install.packages("randomForest")
install.packages('caret')
install.packages('e1071')

 

Step 2: Once you have installed these libraries, we will first import them:

library(lime)
library(MASS)
library(randomForest)
library(caret)
library(e1071)

Since we took up the example of explaining the predictions of whether a patient has cancer or not, we will be using the biopsy dataset. This dataset contains information on 699 patients and their biopsies of breast cancer tumors.

 

Step 3: We will import this data and also have a look at the first few rows:

data(biopsy)

lime data summary

 

Step 4: Data Exploration

4.1) We will first remove the ID column since it is just an identifier and of no use to us

biopsy$ID <- NULL

4.2) Let us rename the rest of the columns so that while visualizing the explanations we have a clearer idea of the feature names as we understand the predictions using LIME.

names(biopsy) <- c('clump thickness', 'uniformity cell size',
'uniformity cell shape', 'marginal adhesion','single epithelial cell size',
'bare nuclei', 'bland chromatin', 'normal nucleoli', 'mitoses','class')

4.3) Next, we will check if there are any missing values. If so, we will first have to deal with them before proceeding any further.

sum(is.na(biopsy))

LIME biopsy

4.4) Now, here we have 2 options. We can either impute these values, or we can use the na.omit function to drop the rows containing missing values. We will be using the latter option since cleaning the data is beyond the scope of the article.

biopsy <- na.omit(biopsy)
sum(is.na(biopsy))

biopsy

Finally, let us confirm our dataframe by looking at the first few rows:

head(biopsy, 5)

biopsy lime data head

 

Step 5: We will divide the dataset into train and test. We will check the dimensions of the data

## 75% of the sample size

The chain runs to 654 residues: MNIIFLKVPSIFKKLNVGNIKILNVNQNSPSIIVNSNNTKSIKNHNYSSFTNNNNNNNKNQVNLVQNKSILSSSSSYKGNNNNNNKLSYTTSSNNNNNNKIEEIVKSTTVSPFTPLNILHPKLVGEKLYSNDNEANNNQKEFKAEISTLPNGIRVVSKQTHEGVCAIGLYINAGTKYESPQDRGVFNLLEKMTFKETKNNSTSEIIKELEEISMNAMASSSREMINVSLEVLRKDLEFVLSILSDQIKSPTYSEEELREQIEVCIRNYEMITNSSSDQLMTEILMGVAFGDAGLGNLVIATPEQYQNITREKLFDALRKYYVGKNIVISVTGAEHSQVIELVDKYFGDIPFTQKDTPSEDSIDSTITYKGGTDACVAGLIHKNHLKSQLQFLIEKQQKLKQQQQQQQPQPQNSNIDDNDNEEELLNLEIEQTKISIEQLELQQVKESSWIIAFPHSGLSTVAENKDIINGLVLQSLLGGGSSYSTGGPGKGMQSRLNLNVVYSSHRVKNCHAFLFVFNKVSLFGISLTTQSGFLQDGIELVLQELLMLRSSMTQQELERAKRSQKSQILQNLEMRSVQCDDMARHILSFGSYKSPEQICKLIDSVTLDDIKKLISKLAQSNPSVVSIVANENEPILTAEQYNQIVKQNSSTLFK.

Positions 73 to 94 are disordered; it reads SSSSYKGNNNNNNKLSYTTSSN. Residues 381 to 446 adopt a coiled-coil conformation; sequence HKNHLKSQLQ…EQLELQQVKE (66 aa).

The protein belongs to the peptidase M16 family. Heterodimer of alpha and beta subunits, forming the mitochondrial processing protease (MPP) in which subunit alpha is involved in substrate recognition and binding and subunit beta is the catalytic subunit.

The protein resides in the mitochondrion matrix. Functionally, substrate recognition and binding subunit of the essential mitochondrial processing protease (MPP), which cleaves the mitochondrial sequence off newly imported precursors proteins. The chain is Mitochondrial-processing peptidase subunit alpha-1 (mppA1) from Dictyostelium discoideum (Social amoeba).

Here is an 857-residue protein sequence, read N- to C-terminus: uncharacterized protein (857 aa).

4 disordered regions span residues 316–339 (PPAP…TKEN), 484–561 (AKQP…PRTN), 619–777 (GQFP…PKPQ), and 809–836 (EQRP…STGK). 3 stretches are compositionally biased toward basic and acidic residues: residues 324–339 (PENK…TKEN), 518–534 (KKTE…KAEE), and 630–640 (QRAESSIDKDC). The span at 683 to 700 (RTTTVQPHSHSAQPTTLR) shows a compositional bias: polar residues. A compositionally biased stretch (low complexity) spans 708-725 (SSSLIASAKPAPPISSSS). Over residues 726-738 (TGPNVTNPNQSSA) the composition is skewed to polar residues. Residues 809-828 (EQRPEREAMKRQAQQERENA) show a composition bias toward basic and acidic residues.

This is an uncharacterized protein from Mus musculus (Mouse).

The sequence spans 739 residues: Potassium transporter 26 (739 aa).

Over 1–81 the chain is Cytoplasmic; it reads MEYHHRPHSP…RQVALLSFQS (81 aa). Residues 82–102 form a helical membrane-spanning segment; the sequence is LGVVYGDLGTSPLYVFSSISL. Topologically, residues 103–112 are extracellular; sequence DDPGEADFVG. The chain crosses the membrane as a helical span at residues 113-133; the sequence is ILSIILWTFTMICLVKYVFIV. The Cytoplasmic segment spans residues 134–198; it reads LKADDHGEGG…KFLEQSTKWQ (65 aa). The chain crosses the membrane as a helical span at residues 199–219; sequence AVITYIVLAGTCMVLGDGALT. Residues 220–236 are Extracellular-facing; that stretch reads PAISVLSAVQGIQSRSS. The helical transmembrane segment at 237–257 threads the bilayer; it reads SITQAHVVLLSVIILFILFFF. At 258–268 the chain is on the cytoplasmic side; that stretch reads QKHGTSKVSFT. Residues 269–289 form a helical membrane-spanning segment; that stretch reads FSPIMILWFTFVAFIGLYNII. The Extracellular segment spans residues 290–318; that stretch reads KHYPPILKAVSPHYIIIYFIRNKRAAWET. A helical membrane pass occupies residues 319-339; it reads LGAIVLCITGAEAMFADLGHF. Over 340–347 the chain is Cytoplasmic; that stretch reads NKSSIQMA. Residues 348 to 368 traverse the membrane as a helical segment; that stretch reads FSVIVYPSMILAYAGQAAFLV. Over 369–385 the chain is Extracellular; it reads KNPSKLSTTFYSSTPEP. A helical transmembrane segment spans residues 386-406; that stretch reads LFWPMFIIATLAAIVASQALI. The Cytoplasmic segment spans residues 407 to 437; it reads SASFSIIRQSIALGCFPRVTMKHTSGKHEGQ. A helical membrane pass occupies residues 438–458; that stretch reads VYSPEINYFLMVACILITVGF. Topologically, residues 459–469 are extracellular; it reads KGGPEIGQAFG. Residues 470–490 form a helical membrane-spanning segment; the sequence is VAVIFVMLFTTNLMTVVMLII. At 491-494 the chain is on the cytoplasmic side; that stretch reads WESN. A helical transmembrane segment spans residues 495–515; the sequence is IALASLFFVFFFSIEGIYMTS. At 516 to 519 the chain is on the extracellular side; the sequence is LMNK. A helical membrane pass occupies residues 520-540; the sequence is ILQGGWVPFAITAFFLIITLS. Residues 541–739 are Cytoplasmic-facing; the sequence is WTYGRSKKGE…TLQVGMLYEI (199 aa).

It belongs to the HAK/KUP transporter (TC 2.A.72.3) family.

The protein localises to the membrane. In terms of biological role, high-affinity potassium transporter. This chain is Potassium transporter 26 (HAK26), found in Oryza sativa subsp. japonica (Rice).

smp_size <- floor(0.75 * nrow(biopsy))

## set the seed to make your partition reproducible - similar to random state in Python
set.seed(123)
train_ind <- sample(seq_len(nrow(biopsy)), size = smp_size)

train_biopsy <- biopsy[train_ind, ]
test_biopsy <- biopsy[-train_ind, ]

Let us check the dimensions:

cat(dim(train_biopsy), dim(test_biopsy))

cat dim lime

Thus, there are 512 rows in the train set and 171 rows in the test set.

 

Step 6: We will be using a random forest model using the caret library. We will also not be performing any hyperparameter tuning, just a 10-fold CV repeated 5 times and a basic Random Forest model. So sit back, while we train and fit the model on our training set.

I encourage you to experiment with these parameters using other models as well

model_rf <- caret::train(class ~ ., data = train_biopsy,method = "rf", #random forest
trControl = trainControl(method = "repeatedcv", number = 10,repeats = 5, verboseIter = FALSE))

Let us view the summary of our model

model_rf

random forest

 

Step 7: We will now apply the predict function of this model on our test set and build a confusion matrix

biopsy_rf_pred <- predict(model_rf, test_biopsy)
confusionMatrix(biopsy_rf_pred, as.factor(test_biopsy$class))

confusion matrix

 

Step 8: Now that we have our model, we will use LIME to create an explainer object. This object is associated with the rest of the LIME functions we will be using for viewing the explanations as well.

Just like we train the model and fit it on the data, we use the lime() function to train this explainer, and then new predictions are made using the explain() function

explainer <- lime(train_biopsy, model_rf)

Let us explain 5 new observations from the test set using only 5 of the features. Feel free to experiment with the n_features parameter. You can also pass

  • the entire test set, or
  • a single row of the test set
explanation <- explain(test_biopsy[15:20, ], explainer, n_labels = 1, n_features = 5)

The other parameters you can experiment with are: